The Italian communist philosopher Antonio Gramsci deployed a vivid rhetorical talent in attacking existing society. Gramsci was alarmed that the proletariat was being assimilated by the capitalist order. He took his stand on the already obsolescent Marxist doctrine of irreconcilable class war between bourgeois and proletariat.
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We must be ready to fight it because it blurs the clear separation of classes. Not only would parliamentary democracy and established law be unmasked, but culture too would be transformed. Gramsci insisted that the old culture should be destroyed and that education should be wrenched from the grip of the ruling classes and the church. But this militant revolutionary was also a utopian. Gramsci was arrested by the Fascist government of Benito Mussolini in and spent the next 11 years in prison; he died shortly after his release for medical care in Critical theory, a broad-based Marxist-oriented approach to the study of society, was first developed in the s by the philosophers Max Horkheimer , Theodor Adorno , and Herbert Marcuse at the Institute for Social Research in Frankfurt, Ger.
They and other members of the Frankfurt School , as this group came to be called, fled Germany after the Nazis came to power in The institute was relocated to Columbia University in the United States and remained there until , when it was reestablished in Frankfurt. The question initially addressed by critical theorists was why the working classes in advanced capitalist countries were generally unmotivated to press for radical social change in their own interests. They attempted to develop a theory of capitalist social relations and to analyze the various forms of cultural and ideological oppression arising from them.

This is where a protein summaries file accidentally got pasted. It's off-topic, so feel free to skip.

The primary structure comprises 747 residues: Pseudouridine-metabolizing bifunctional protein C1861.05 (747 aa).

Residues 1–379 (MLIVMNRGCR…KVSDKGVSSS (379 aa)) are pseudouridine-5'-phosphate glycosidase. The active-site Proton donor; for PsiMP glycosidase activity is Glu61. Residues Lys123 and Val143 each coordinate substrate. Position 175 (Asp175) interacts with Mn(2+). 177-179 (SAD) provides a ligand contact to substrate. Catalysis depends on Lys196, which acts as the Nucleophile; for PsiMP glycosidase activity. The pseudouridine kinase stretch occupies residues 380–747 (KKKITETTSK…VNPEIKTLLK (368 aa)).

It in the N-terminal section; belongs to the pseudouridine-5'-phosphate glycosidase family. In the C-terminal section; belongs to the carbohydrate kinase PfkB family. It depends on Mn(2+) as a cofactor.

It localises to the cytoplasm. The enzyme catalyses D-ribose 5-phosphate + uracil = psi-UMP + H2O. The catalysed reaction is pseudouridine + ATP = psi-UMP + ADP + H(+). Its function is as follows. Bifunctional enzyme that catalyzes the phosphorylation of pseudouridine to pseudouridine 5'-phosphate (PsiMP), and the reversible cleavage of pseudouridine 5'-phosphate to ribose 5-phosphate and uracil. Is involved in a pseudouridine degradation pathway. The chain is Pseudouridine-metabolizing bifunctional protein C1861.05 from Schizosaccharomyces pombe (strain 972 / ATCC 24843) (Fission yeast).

They also undertook major studies of fascism and later of dictatorial communist regimes.
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After World War II , during the era of the Cold War , critical theorists viewed the world as divided between two inherently oppressive models of social development. In these historical circumstances, questions concerning human liberation—what it consists of and how it can be attained—seemed especially urgent. In Dialectic of Enlightenment , Horkheimer and Adorno argued that the celebration of reason by thinkers of the 18th-century Enlightenment had led to the development of technologically sophisticated but oppressive and inhumane modes of governance, exemplified in the 20th century by fascism and totalitarianism.
This open-endedness of historical materialism has long been understood by the most critical thinkers—Marxists and non-Marxists alike—and has been the basis for extensions of its dialectical vision made by such revolutionary thinkers as V. Many of these were completed after the publication of Capital and reveal his efforts to extend his analysis in various areas, particularly through the incorporation of natural science. His studies were such as to indicate the need constantly to transform his provisional hypotheses in light of changing evidence.